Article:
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Biogeosciences An interactive open-access journal of the European Geosciences Union
Biogeosciences, 14, 203-214, 2017
https://doi.org/10.5194/bg-14-203-2017
© Author(s) 2017. This work is distributed under
the Creative Commons Attribution 3.0 License.
Research article
13 Jan 2017
Seasonal distribution of short-tailed shearwaters and their prey in the Bering and Chukchi seas
Bungo Nishizawa1, Kohei Matsuno2, Elizabeth A. Labunski3, Kathy J. Kuletz3, Atsushi Yamaguchi1, and Yutaka Watanuki1 1Graduate School of Fisheries Sciences, Hokkaido University, 3-1-1 Minato-cho, Hakodate, Hokkaido, 041-8611, Japan
2Australian Antarctic Division, 203 Channel Highway, Kingston, Tasmania 7050, Australia
3US Fish and Wildlife Service, 1011 E. Tudor Road, Anchorage, AK 99503, USA
Abstract. The short-tailed shearwater (Ardenna tenuirostris) is one of the abundant marine top predators in the Pacific; this seabird spends its non-breeding period in the northern North Pacific during May–October and many visit the southern Chukchi Sea in August–September. We examined potential factors affecting this seasonal pattern of distribution by counting short-tailed shearwaters from boats. Their main prey, krill, was sampled by net tows in the southeastern Bering Sea/Aleutian Islands and in the Bering Strait/southern Chukchi Sea. Short-tailed shearwaters were mainly distributed in the southeastern Bering Sea/Aleutian Islands (60 ± 473 birds km−2) in July 2013, and in the Bering Strait/southern Chukchi Sea (19 ± 91 birds km−2) in September 2012. In the Bering Strait/southern Chukchi Sea, krill size was greater in September 2012 (9.6 ± 5.0 mm in total length) than in July 2013 (1.9 ± 1.2 mm). Within the Bering Strait/southern Chukchi Sea in September 2012, short-tailed shearwaters occurred more frequently in cells (50  ×  50 km) where large-sized krill were more abundant. These findings, and information previously collected in other studies, suggest that the seasonal northward movement of short-tailed shearwaters might be associated with the seasonal increase in krill size in the Bering Strait/southern Chukchi Sea. We could not, however, rule out the possibility that large interannual variation in krill abundance might influence the seasonal distribution of shearwaters. This study highlights the importance of krill, which is advected from the Pacific, as an important prey of top predators in the Arctic marine ecosystem.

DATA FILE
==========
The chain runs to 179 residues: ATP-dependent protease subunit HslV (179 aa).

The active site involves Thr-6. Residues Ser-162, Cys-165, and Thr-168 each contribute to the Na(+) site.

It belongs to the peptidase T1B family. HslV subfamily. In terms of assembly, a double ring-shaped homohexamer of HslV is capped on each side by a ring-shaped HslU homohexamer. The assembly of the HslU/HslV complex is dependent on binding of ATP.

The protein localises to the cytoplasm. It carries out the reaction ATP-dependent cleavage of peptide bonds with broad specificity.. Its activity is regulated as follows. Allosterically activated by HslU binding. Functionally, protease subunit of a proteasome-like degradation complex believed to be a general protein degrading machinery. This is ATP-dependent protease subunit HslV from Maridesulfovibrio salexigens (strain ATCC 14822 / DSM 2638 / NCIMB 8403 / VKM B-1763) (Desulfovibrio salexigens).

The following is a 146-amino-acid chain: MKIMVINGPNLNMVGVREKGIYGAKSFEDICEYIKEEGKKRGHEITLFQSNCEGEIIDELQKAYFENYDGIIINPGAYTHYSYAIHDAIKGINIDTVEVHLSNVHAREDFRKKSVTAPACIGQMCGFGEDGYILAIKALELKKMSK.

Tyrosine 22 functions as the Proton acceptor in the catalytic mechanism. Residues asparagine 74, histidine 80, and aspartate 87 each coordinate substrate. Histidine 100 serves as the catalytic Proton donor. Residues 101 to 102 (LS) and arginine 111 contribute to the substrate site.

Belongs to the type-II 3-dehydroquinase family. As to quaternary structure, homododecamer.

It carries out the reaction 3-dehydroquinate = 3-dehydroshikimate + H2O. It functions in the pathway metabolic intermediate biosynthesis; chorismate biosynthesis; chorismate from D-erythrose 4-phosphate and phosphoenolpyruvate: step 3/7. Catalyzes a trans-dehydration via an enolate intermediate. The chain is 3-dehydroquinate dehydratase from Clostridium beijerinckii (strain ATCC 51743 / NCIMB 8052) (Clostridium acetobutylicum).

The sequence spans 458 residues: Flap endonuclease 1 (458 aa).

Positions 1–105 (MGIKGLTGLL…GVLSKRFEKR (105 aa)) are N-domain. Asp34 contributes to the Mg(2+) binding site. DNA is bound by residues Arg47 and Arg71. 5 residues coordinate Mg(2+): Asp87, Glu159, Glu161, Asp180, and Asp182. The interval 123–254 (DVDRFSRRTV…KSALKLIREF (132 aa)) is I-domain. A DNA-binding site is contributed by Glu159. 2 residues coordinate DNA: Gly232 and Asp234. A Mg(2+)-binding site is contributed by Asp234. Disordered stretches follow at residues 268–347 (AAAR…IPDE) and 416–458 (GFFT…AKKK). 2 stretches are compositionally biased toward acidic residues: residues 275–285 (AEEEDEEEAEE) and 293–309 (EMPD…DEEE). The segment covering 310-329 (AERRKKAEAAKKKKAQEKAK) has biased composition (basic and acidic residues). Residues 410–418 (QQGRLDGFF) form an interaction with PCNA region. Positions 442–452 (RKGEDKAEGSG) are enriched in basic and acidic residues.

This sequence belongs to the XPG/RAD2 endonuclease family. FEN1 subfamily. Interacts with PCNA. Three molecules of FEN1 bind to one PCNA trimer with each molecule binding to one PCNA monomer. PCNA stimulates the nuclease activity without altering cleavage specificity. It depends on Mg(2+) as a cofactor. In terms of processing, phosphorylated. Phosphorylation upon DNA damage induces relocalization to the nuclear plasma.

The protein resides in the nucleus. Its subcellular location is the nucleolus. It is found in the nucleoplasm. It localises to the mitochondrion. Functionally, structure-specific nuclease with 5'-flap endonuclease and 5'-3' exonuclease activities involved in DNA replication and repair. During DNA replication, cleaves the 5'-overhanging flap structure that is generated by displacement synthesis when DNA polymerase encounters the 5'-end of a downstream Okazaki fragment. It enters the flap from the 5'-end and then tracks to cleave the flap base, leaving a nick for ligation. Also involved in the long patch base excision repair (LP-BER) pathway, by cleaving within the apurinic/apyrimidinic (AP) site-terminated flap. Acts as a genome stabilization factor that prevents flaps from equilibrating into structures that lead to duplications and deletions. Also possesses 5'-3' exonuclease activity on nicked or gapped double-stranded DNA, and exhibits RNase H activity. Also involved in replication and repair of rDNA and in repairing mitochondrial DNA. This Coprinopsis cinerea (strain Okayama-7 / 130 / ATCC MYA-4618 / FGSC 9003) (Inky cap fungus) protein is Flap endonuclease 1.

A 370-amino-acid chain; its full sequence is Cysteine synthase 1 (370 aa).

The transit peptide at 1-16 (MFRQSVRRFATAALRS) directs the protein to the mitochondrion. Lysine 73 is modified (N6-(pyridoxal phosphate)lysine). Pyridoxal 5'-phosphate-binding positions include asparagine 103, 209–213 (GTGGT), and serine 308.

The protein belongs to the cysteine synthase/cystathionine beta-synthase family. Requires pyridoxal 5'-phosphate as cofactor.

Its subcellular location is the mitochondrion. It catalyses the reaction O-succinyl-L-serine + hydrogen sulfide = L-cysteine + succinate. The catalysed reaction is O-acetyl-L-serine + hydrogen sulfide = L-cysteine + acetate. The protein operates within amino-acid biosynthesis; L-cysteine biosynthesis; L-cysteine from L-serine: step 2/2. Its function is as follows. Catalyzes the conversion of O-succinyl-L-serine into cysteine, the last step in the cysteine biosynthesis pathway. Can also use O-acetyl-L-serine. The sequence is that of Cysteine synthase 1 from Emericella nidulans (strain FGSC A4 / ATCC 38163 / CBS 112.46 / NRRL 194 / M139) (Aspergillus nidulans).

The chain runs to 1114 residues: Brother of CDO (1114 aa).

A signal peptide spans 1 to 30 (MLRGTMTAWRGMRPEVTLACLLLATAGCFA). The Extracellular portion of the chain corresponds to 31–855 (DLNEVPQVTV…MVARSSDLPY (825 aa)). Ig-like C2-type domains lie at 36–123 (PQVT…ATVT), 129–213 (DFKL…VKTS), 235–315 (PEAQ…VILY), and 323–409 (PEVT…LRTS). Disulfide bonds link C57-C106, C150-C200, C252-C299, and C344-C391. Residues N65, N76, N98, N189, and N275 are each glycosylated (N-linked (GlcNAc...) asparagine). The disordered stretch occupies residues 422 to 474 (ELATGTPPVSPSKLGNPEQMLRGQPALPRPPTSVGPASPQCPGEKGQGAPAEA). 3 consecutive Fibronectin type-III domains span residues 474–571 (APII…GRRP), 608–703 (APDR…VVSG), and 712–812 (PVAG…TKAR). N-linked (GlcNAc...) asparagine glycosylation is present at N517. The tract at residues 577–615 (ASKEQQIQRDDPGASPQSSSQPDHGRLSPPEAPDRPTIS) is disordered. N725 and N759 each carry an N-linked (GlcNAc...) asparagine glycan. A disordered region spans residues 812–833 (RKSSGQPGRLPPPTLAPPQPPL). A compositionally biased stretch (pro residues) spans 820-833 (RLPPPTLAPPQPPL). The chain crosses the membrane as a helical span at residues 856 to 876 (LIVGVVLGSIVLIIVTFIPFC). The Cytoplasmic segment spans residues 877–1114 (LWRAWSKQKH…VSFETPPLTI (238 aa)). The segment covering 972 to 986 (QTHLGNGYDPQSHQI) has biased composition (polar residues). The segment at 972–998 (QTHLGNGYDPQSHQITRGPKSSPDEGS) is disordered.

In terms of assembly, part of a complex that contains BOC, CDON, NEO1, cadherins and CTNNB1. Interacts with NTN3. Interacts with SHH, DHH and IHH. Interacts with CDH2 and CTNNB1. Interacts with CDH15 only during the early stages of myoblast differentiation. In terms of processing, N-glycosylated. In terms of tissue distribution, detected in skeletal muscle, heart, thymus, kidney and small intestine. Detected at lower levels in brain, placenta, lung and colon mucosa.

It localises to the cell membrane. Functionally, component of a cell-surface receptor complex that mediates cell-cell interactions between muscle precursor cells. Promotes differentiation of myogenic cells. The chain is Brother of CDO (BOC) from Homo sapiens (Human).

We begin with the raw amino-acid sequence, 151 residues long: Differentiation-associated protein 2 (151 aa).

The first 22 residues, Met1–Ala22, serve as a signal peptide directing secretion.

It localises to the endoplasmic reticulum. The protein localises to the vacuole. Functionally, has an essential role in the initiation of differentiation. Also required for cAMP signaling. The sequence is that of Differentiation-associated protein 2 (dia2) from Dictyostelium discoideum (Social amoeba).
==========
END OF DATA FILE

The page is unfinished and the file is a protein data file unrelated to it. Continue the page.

Citation: Nishizawa, B., Matsuno, K., Labunski, E. A., Kuletz, K. J., Yamaguchi, A., and Watanuki, Y.: Seasonal distribution of short-tailed shearwaters and their prey in the Bering and Chukchi seas, Biogeosciences, 14, 203-214, https://doi.org/10.5194/bg-14-203-2017, 2017.
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Short summary
To investigate seasonal distribution of short-tailed shearwaters we conducted vessel-based seabird surveys and net samplings of krill, i.e., their main prey, during summer and fall in the Bering Sea and Chukchi Sea. Short-tailed shearwaters in the Bering Sea during summer moved to feed in the Chukchi Sea during fall, which might be associated with the seasonal increase in krill size in the Chukchi Sea.
To investigate seasonal distribution of short-tailed shearwaters we conducted vessel-based...
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